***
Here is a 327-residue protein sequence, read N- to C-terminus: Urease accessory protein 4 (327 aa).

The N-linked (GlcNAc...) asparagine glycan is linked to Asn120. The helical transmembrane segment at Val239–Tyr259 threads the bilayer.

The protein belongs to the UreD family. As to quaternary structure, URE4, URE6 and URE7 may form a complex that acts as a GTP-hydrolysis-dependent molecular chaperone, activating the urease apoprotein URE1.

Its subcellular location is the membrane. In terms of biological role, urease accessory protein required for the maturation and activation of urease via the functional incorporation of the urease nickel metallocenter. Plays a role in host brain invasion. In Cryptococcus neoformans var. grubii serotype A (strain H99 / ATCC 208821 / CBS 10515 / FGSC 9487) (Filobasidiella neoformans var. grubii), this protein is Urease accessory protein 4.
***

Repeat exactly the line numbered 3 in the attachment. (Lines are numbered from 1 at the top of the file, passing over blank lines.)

The protein belongs to the UreD family. As to quaternary structure, URE4, URE6 and URE7 may form a complex that acts as a GTP-hydrolysis-dependent molecular chaperone, activating the urease apoprotein URE1.